S: Mountaintop Removal
FC: Mountaintop Removal | By Jenny Uehling
1: Larry Gibson’s family has lived on the same plot of land since 1797. Located in the Kayford Mountains of West Virginia, the plot was once 500 acres and surrounded by other cabins and the pristine forests of the Appalachian wilderness. | Now, Gibson’s land is reduced to only 50 acres – a miniscule area compared to the 12,000 acres of mountaintop removal sites that now surround his property. Each day, he listens to explosions that crack his house's foundation, cover the area in a layer of coal dust, and destroy the once beautiful view from the top of his property. The toxic waste of the operation is dumped into nearby waterways, adding a “poisonous flavoring” to the streams that supply drinking water to Gibson’s community (Motavalli). Gibson’s is the last property remaining in the area, surrounded by the wreckage of mountaintop removal (Motavalli). | Kayford Mountain | On the cover: Mountain near Buffalo in Logan County, WV
2: Mountaintop removal is performed when coal companies remove the tops of mountains in order to reach the coal seams beneath. The process involves several steps. Companies first clear cut the forests on top of the mountains. Afterwards, miners utilize dynamite to blast off the rock and other material to expose coal seams below. Earth-moving machines called draglines, which are 8 million pounds each and can move enough soil in 8 hours for 40 million houseplants (Arch Coal Inc., qtd. in Reese), are used to access coal seams. The rock, debris, and other waste material is scraped into adjoining drainage valleys (Kriesky and Lindsey). This excess material, called mine spoil, often buries the streams in these adjacent valleys (Palmer et al). | What is Mountaintop Removal? | Mountaintop removal, also known as MTR, is a type of surface mining that occurs in the Appalachian Mountains, namely in West Virginia, Kentucky, Tennessee, and Virginia (Mitchell). The practice is especially prevalent in West Virginia, where “MTR operations account for one-third of the coal mined” (Barry 121). So far, 500 mountains have been leveled as a result of MTR (Kriesky). | Mountaintop removal at Hoover Knob, WV | Dragline | Mountaintop removal near Kayford Mountain, WV
3: “With mountaintop removal you’re able to mine seams that you could not mine with underground mining because they are so thin – but it’s a very high-quality coal” (Roger Horton, qtd. In McQuaid 2). | Origins | Environmental Benefits | Coal mining in Appalachia originated after World War II as the dominant energy producer and source of employment in the region (Kriesky). Since then, coal reigns as one of the major businesses in the Appalachian states. Residents often refer to major companies, including Arch Coal, Horizon Natural Resources, and Massey Energy (Motavalli), as “King Coal” because of their overriding influence on the states’ economies. 70% of coal extracted in the U.S. comes from surface mines such as those in Appalachia, and 90% of the coal extracted in the U.S. feeds “coal-fired power plants to provide electricity to more than 50 percent of American homes” (Reece 3). Americans are highly dependent on this coal, seeing as it powers key components of their everyday lives. | Though environmentalists generally frown upon burning coal because of its release of harmful gases, mountaintop removal actually helps to create cleaner energy. When the 1970 Clean Air Act mandated the use of lower-sulfur coal, companies turned to the Appalachians and surface mining to remove the low-sulfur bituminous coal located beneath mountaintops (Kriesky and Mitchell). This coal “burns with a cleaner, hotter efficiency in the electric power plants of America” (Mitchell). | "KING COAL" | Mountain near Rawl in Mingo County, WV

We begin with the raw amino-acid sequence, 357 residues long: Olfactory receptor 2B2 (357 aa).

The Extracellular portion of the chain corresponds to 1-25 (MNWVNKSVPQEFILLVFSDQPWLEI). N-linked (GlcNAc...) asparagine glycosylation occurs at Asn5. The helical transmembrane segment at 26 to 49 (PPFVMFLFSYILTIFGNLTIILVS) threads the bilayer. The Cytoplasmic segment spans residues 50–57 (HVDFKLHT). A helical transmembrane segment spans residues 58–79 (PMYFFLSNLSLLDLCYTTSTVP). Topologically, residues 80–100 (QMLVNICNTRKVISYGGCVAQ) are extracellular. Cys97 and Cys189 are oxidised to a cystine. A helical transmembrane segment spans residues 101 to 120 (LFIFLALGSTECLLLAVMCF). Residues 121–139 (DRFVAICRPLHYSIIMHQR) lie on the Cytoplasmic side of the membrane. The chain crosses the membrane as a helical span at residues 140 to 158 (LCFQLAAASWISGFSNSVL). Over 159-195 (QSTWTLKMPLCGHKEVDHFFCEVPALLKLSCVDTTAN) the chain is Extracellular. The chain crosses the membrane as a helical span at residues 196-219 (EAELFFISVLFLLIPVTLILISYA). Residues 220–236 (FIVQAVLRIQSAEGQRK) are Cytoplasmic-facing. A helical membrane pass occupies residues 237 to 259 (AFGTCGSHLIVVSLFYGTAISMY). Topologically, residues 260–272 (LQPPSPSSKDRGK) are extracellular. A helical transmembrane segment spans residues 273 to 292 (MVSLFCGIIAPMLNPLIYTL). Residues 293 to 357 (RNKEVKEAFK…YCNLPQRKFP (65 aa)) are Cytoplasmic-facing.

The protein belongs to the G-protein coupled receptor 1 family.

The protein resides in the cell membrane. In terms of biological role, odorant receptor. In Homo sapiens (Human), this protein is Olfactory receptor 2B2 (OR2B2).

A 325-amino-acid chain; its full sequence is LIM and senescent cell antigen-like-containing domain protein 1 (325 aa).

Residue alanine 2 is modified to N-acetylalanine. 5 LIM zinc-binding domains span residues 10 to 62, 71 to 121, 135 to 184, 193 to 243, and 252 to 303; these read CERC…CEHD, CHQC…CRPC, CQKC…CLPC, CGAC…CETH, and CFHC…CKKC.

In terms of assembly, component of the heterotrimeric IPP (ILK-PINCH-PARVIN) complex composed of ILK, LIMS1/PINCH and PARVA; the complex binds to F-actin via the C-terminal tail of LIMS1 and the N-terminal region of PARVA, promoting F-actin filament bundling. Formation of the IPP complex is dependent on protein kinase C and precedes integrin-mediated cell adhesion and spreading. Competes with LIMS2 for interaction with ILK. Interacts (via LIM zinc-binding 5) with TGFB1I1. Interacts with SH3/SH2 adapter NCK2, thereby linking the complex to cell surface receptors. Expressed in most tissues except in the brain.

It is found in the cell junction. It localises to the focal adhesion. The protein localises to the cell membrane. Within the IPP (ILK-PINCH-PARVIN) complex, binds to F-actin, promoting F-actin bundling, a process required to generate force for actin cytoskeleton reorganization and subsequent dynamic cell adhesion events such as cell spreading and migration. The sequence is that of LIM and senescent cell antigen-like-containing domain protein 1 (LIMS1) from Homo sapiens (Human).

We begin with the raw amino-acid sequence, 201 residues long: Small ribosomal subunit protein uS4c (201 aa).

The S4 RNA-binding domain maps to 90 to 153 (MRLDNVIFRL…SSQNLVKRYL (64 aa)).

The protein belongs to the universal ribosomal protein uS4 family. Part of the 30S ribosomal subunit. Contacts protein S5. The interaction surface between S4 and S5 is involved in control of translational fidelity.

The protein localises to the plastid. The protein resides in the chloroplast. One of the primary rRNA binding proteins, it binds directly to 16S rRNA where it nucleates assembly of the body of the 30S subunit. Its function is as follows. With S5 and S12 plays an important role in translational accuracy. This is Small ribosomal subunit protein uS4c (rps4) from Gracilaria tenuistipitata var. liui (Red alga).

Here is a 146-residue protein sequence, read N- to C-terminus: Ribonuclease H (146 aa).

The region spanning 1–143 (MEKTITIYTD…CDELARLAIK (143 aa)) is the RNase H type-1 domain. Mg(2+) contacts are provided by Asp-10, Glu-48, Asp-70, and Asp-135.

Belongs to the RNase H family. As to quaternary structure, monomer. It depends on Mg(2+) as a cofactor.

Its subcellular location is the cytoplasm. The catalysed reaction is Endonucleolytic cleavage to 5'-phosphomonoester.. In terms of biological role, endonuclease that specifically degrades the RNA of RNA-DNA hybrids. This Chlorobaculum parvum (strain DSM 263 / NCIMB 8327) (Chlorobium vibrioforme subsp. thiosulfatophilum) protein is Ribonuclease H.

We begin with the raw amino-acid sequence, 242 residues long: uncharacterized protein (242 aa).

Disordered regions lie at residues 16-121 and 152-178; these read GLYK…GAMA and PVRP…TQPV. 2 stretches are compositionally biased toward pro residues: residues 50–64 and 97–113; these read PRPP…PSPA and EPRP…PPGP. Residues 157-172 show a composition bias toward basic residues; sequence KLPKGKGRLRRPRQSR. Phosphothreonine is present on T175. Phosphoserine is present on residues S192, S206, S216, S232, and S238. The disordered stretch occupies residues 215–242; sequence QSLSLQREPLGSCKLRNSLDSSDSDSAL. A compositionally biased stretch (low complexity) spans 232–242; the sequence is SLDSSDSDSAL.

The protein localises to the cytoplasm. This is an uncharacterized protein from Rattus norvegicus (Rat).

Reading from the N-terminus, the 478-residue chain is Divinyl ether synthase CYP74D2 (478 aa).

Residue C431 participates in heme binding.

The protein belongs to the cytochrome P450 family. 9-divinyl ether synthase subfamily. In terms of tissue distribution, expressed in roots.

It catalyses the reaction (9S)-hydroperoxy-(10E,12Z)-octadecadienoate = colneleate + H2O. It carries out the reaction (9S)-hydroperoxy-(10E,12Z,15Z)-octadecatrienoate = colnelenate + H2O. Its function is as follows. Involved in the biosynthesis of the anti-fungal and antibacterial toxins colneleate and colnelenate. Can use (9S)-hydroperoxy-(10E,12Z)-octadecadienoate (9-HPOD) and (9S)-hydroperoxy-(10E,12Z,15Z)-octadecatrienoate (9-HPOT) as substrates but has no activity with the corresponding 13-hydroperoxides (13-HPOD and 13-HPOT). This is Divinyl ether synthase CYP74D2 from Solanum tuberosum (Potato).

4: Mountaintop removal is more efficient and less expensive than many other methods of mining. For instance, contour mining, used in the 1970s and 1980s, left large amounts of coal under mountaintops “Mountaintop mining enabled the industry to become more productive and efficient by removing all the coal available” (Walker Machinery Co.). The coal removed from mountaintop mining is more valuable in today’s market, and extraction methods are safer for miners. MTR is also much more productive per person – companies can remove two to three times as much coal per miner as companies using underground mines can (Lindsey). Mountaintop removal also ensures that companies will not revisit the site later to mine it again for coal – all coal available is extracted. Therefore, restoration efforts will not be affected by further mining operations in the area (Walker Machinery Co.). | Economic Benefits of Mountaintop Removal | Mountaintop removal is also integral to the economies of poorer Appalachian states. For instance, in West Virginia, 16 percent live below the federal poverty line, and taxes from bituminous coal, extracted through mountaintop removal, help to fuel the state’s struggling economy (Motavalli, Mitchell). In general, the residents of West Virginia recognize the importance of the coal industry. 78% of West Virginians “agree that ‘the coal industry is the biggest contributor to the state’s economy’” (Walker Machine Co.). Additionally, MTR is helping to produce more jobs. As companies strive towards producing cleaner coal, several positions are arising for “researchers, scientists, utility technicians, natural resource workers, [and] computer engineers” (Walker Machine Co.). The various branches of the coal industry employ a large portion of West Virginians, and will likely create more jobs in the future (Walker Machine Co.). | A statue commemorating coal miners in West Virginia. Coal is hugely important to the WV economy. | Mountaintop removal in Boone County, WV